Smart-city drive begins in three urban centersThe government will invest 12 billion won ($10.6 million) transforming Daejeon, Gimhae in South Gyeongsang and Bucheon in Gyeonggi into the first smart cities.
According to the Ministry of Land, Infrastructure and Transport, the government will provide a total of 6 billion won - 2 billion won for each city - while the remaining 6 billion won will come from local governments.
The ministry said in a statement that these cities have developed plans for the incorporation of smart-city services that work with the existing urban landscapes.
Two new cities will be added to the list each year for smart-city retrofits.
The designation of the three cities followed President Moon Jae-in’s announcement that he will be visiting Busan next week to attend a smart-city strategic briefing.
“The event will be offering a blueprint for cities of the future for the fourth industrial revolution,” said Han Jung-woo, Blue House deputy spokesman, on Thursday. “Our government has been preparing the smart-city project for a long time, and the goal is to make old downtowns smart through urban regeneration.”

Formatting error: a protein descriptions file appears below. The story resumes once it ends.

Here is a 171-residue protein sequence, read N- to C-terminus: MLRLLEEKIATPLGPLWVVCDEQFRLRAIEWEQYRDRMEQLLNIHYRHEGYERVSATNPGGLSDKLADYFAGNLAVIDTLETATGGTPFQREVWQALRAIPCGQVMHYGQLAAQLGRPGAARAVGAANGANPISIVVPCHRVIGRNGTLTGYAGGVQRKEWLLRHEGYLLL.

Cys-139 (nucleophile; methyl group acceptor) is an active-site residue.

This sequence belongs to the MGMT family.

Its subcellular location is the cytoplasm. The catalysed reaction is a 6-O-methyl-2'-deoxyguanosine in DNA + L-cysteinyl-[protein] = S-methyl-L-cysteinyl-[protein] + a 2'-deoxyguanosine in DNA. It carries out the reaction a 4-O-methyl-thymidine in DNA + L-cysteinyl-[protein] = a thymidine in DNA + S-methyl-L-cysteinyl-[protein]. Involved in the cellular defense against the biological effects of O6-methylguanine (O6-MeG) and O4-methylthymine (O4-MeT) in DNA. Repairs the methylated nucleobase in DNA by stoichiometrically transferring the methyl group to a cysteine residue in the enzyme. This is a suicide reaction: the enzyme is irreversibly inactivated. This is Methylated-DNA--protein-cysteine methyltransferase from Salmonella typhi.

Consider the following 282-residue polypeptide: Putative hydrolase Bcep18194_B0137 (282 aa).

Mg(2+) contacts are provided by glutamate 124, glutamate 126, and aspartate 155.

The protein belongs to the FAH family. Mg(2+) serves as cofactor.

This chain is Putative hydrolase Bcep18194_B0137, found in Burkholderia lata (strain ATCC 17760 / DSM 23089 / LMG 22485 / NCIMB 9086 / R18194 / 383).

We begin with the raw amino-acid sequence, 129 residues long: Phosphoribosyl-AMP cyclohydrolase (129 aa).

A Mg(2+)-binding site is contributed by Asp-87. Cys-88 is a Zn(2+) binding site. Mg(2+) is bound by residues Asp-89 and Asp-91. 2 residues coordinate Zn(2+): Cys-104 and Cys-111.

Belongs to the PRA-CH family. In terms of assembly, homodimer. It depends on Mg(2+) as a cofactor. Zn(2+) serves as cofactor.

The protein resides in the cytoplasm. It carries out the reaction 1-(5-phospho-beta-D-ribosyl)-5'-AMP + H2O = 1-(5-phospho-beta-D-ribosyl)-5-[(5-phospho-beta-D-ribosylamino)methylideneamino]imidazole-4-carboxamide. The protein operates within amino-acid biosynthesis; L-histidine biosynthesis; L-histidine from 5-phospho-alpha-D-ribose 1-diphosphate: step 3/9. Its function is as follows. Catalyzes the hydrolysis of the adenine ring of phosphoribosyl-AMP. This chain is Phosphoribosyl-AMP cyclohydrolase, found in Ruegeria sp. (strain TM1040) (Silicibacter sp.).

The Land Ministry said Daejeon will be upgrading the outdated Daedeok Innopolis area, which provides smart services for daily living. Work will be undertaken under the “Renew Science Village” banner.
The city will set up a public transportation route for wirelessly-charged electric buses developed by the Korea Advanced Institute of Science and Technology. Smart lamp posts will be installed to enhance security.
Daejeon will also be setting up six centers in cooperation with research institutes. The centers will offer tours where visitors can gain firsthand experience with developing technologies.
Gimhae will be transforming into a smart tourism city providing augmented reality and virtual reality history tours focused on the ancient Gaya confederacy, which controlled the southern region of the peninsula during the sixth century. Gimhae will also install public Wi-Fi in 130 areas for tourist access.
Information collected by the Wi-Fi about the movement of the “floating population” will allow the government to develop small commercial areas within the city.
Bucheon will be addressing fine-dust issues with the utilization of big data. The city will install pollution-detection devices, and the resulting information will be processed so that remedial measures can be taken with sprinkler trucks.
The fine-dust reduction service will first be tested at cement factories, schools and subway stations.
BY LEE HO-JEONG [email@example.com]